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FLORIDA POWER & LIGHT ISSUES ADDITIONAL INFORMATION ON HURRICANE ANDREW

FLORIDA POWER & LIGHT ISSUES ADDITIONAL INFORMATION ON HURRICANE ANDREW
 /NOTE TO EDITORS: Following is additional information from Florida Power & Light Company regarding customer safety and preparedness, FPL's priorities for assessing damage to the electrical system and plans for restoring service after the storm.
 An FPL storm preparedness news release was distributed to all Florida news media via PRNewswire and your own fax networks at approximately 1:15 p.m. (Sunday)./
 1. Q: What things should I do to prepare for the approaching storm?
 A: Listen to the hurricane preparedness and/or evacuation recommendations that will be provided by lead agencies such as your local emergency management or civil defense office, Red Cross, police and others.
 In addition to their very specific and thorough recommendations, FPL suggests the following as it may relate to electrical safety and storm preparedness:
 If you're preparing to leave your home, unplug or turn off appliances. If you're going to remain at home, it's still a good idea to turn off or unplug most appliances with the exception of lighting. This reduces the chance of overloading circuits when power is restored. It's also an important safety factor should you later leave your home and forget that you had appliances such as a stove or iron on when the power went out.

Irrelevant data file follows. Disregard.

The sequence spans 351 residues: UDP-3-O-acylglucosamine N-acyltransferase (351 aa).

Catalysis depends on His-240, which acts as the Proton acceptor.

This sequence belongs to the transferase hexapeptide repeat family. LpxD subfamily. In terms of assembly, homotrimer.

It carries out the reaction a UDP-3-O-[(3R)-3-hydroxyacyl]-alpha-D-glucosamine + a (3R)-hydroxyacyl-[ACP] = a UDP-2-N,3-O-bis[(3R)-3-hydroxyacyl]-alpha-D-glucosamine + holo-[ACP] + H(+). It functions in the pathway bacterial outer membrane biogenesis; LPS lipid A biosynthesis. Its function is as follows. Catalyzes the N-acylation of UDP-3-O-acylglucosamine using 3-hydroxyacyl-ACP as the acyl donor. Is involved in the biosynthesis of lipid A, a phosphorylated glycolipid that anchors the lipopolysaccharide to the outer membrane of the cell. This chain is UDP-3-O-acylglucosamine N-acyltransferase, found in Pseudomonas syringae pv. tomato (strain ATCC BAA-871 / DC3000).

During clean up after the storm, do not pile storm debris near utility poles. Piles of trash and debris make it difficult for FPL repair crews to access power lines to restore power.
 2. Q: If/when the storm hits, what should I do if the power goes out?
 A: If your home or business is in the direct path of the storm, you have not evacuated and your power goes off, you should assume that you will be without power for quite some time.
 Turn off any electric appliances that may have been on, except lighting so you won't forget about them and create a safety hazard when the power is turned back on -- for example, a stove, iron or hot plate. Remember to include your air-conditioning among appliances you turn off.
 3. Q: How do you tell the difference between telephone, television cable and electrical lines? How can I tell if standing water is electrified? How can I tell if a fallen line still has electricity in it?
 A: Consider all cables and wires as being energized regardless of whether they are electrical, cable television or telephone.